On the most recent visit we both chose the set lunch despite being tempted by the squab on the other side of the page. Nevertheless, the set lunch is so appealing that there are no losers in the menu roulette game here. I chose a vegetarian starter of beetroot agnolotti with goat's curd and cavalo nero. The pasta was silky with just enough density to hold the sweet, earthy beetroot filling. Toasted walnuts added texture and feather light, micro planed Parmigiano Reggiano combined with the fresh curd to add a salty tang. The cabbage added both flavour and nice hit of iron to give the dish more substance. A really well thought out, well executed dish in keeping with the excellent vegetarian offerings the always seem to have here.

A bad photo of a great dish. Beetroot agnolotti.

The other starter was that Piedmontese classic, vitello tonnato. I find this dish always tastes better than it sounds. Wafer thin slices of veal in a creamy tuna mayonnaise with capers. I told you. Thankfully, it's a delicious dish and this version was no exception. The capers were deep fried which transforms them into crispy taste explosions but also makes them less acidic. A minor gripe would be that the dish needed more acidity and fresh capers would have provided it.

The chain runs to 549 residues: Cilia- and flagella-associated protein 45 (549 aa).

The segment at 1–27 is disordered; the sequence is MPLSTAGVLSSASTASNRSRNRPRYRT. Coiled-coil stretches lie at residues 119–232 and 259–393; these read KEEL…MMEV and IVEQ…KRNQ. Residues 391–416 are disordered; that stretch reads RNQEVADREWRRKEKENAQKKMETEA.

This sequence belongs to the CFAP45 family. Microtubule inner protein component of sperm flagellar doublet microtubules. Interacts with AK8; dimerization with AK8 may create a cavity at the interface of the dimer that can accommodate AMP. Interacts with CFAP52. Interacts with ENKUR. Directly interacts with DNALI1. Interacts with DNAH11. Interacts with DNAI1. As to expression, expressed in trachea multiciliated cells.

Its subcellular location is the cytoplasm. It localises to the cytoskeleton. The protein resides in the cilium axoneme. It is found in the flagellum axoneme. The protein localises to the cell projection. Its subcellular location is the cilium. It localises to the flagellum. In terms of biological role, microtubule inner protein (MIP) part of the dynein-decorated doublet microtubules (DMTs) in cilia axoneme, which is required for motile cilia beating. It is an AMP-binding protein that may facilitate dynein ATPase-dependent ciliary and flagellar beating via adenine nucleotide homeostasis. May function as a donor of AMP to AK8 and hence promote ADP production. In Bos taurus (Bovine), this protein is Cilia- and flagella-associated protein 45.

Vitello Tonnato. 
By now the space had filled but service from the three FOH staff never missed a beat. They've clearly figured out the flow of the room and glided around without a hint of stress, even when clearly busy. They were well versed and interested enough to answer any questions from their guests and seemed to really enjoy their work. 

Main courses were pork and hake. Pork came in the form of a thick organic chop which had been griddled on the outside and was perfectly medium rare in the middle. I've huge admiration for restaurants with the courage to serve pork pink as I know from experience how challenging it can be. The quality of the pork was superb and a punchy romesco sauce, which managed to be both rustic and refined at the same time, elevated the dish way beyond the sum of it's parts. Some beans and greens balanced the dish and roasting juices added meaty savour.